Hello, beautiful readers! In this post we are going to solve a very specific need for custom post types in WordPress. I’ve actually written about it two years ago, which is to select post parent from another post type. But today you’ll learn more deeply on the same topic with a live example.
Say there’s a project for building online courses website, we plan to have two custom post types in WordPress, which are “Courses” and “Lessons”. Registering two CPTs won’t be a big deal for us but the not-so-easy part is we’d like to set the URL structure of the lessons in such format:
Taking my AngularJS series for example, it would look like:
So the workflow to manage our online course would be like, we always add a new course first, input some course information, prerequisites, curriculum etc. After that we’ll create as many lessons as needed, and for each lesson, we have to set the “parent post” for it, which is the course it’s attached to.
If you find this use case compelling, keep reading and here’s what I’m going to show you (preview the final demo if you’d like):
- Registering two custom post types: Courses and Lessons.
- Updating the “Parent” meta box so we can choose a “course” as the parent post for a “lesson”.
- Setting the exactly URL structure we want.
- Updating the permalink of the CPT to reflect the new URL structure.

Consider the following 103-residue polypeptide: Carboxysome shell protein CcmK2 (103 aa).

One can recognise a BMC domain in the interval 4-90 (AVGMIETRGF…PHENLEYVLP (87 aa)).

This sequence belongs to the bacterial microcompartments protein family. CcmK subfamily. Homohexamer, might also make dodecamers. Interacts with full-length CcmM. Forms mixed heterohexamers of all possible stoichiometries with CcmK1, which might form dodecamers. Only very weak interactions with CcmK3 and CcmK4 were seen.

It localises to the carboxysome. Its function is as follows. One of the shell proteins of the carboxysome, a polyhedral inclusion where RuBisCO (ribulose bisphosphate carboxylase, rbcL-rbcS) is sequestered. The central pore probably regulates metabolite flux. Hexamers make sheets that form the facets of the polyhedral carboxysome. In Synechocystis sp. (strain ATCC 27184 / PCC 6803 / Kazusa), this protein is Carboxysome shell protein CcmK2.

Ready? Let’s go!
1. Registering custom post types
Registering custom post types should be relatively easy for you. Just visiting the WordPress Codex to see what arguments to set or you may even use some cool GUI tools to write the snippets much quicker.
An important note here is the Courses must be hierarchical but NOT the Lessons. This is a requirement for this tutorial to work. Check the gist above (line 13 and 26), be sure you set them right. We do so for two reasons:
- Courses need to be hierarchical because we can only use the
wp_dropdown_pages()(more on this soon) to get the courses if it’s hierarchical.
- Lessons can’t be hierarchical because if so WordPress will use a different way to process its permalink and that’ll break the URL structure hacks we’re going to use.
2. Updating the “Parent” meta box
This step is kind of cool that, by default a post type needs to be hierarchical and also supports “page-attributes“, to get the “Parent” field (meta box) to set the parent post, which is a select box to display a bunch of posts to choose from.
Since we didn’t set the Lessons to be hierarchical, we can’t have WordPress to create the field for us. But we can create our own Parent post field by registering a new meta box for it (line 2-5).
And even more, by naming the select to “
parent_id” (line 9,
wp_dropdown_pages() can be not only used to get pages, but also any other hierarchical post types), a default filed name that all hierarchical post type has in common, we don’t have to write an extra function to save the value to post meta, WordPress will process that automatically.
3. Setting the exactly URL structure